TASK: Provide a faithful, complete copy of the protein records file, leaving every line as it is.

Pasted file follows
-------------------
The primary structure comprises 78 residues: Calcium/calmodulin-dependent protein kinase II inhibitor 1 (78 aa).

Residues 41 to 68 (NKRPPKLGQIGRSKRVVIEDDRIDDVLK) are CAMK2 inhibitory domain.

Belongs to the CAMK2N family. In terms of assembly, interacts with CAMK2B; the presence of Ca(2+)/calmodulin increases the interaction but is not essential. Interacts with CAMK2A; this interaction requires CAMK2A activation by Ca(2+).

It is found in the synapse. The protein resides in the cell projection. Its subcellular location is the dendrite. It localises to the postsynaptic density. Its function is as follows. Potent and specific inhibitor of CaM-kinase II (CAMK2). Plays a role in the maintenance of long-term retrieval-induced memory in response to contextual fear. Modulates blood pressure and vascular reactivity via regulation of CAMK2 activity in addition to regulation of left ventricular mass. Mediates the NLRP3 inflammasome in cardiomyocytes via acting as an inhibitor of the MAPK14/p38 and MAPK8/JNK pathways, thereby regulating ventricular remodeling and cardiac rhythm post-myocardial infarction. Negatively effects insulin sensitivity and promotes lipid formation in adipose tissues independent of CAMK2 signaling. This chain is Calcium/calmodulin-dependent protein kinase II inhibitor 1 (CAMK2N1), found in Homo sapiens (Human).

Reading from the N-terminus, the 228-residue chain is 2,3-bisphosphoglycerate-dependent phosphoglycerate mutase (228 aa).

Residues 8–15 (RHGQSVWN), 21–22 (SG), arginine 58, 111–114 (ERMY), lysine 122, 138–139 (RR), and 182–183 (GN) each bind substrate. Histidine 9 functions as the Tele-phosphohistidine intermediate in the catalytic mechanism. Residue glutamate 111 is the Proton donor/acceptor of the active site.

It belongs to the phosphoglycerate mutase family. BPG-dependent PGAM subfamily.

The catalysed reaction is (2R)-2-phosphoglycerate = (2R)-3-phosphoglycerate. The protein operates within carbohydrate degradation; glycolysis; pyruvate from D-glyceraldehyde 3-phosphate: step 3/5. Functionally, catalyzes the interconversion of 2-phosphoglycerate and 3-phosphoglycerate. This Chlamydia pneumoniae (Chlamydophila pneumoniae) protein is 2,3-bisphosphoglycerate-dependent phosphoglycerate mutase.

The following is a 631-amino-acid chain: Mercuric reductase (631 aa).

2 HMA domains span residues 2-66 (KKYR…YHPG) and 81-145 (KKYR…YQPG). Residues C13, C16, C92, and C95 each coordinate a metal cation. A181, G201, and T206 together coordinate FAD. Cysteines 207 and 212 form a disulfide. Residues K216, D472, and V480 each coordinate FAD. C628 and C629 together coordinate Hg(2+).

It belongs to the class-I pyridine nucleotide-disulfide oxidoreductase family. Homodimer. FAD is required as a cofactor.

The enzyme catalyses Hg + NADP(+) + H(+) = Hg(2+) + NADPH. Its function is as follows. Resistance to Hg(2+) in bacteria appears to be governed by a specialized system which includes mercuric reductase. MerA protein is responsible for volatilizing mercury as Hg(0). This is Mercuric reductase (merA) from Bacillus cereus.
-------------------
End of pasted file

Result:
The primary structure comprises 78 residues: Calcium/calmodulin-dependent protein kinase II inhibitor 1 (78 aa).

Residues 41 to 68 (NKRPPKLGQIGRSKRVVIEDDRIDDVLK) are CAMK2 inhibitory domain.

Belongs to the CAMK2N family. In terms of assembly, interacts with CAMK2B; the presence of Ca(2+)/calmodulin increases the interaction but is not essential. Interacts with CAMK2A; this interaction requires CAMK2A activation by Ca(2+).

It is found in the synapse. The protein resides in the cell projection. Its subcellular location is the dendrite. It localises to the postsynaptic density. Its function is as follows. Potent and specific inhibitor of CaM-kinase II (CAMK2). Plays a role in the maintenance of long-term retrieval-induced memory in response to contextual fear. Modulates blood pressure and vascular reactivity via regulation of CAMK2 activity in addition to regulation of left ventricular mass. Mediates the NLRP3 inflammasome in cardiomyocytes via acting as an inhibitor of the MAPK14/p38 and MAPK8/JNK pathways, thereby regulating ventricular remodeling and cardiac rhythm post-myocardial infarction. Negatively effects insulin sensitivity and promotes lipid formation in adipose tissues independent of CAMK2 signaling. This chain is Calcium/calmodulin-dependent protein kinase II inhibitor 1 (CAMK2N1), found in Homo sapiens (Human).

Reading from the N-terminus, the 228-residue chain is 2,3-bisphosphoglycerate-dependent phosphoglycerate mutase (228 aa).

Residues 8–15 (RHGQSVWN), 21–22 (SG), arginine 58, 111–114 (ERMY), lysine 122, 138–139 (RR), and 182–183 (GN) each bind substrate. Histidine 9 functions as the Tele-phosphohistidine intermediate in the catalytic mechanism. Residue glutamate 111 is the Proton donor/acceptor of the active site.

It belongs to the phosphoglycerate mutase family. BPG-dependent PGAM subfamily.

The catalysed reaction is (2R)-2-phosphoglycerate = (2R)-3-phosphoglycerate. The protein operates within carbohydrate degradation; glycolysis; pyruvate from D-glyceraldehyde 3-phosphate: step 3/5. Functionally, catalyzes the interconversion of 2-phosphoglycerate and 3-phosphoglycerate. This Chlamydia pneumoniae (Chlamydophila pneumoniae) protein is 2,3-bisphosphoglycerate-dependent phosphoglycerate mutase.

The following is a 631-amino-acid chain: Mercuric reductase (631 aa).

2 HMA domains span residues 2-66 (KKYR…YHPG) and 81-145 (KKYR…YQPG). Residues C13, C16, C92, and C95 each coordinate a metal cation. A181, G201, and T206 together coordinate FAD. Cysteines 207 and 212 form a disulfide. Residues K216, D472, and V480 each coordinate FAD. C628 and C629 together coordinate Hg(2+).

It belongs to the class-I pyridine nucleotide-disulfide oxidoreductase family. Homodimer. FAD is required as a cofactor.

The enzyme catalyses Hg + NADP(+) + H(+) = Hg(2+) + NADPH. Its function is as follows. Resistance to Hg(2+) in bacteria appears to be governed by a specialized system which includes mercuric reductase. MerA protein is responsible for volatilizing mercury as Hg(0). This is Mercuric reductase (merA) from Bacillus cereus.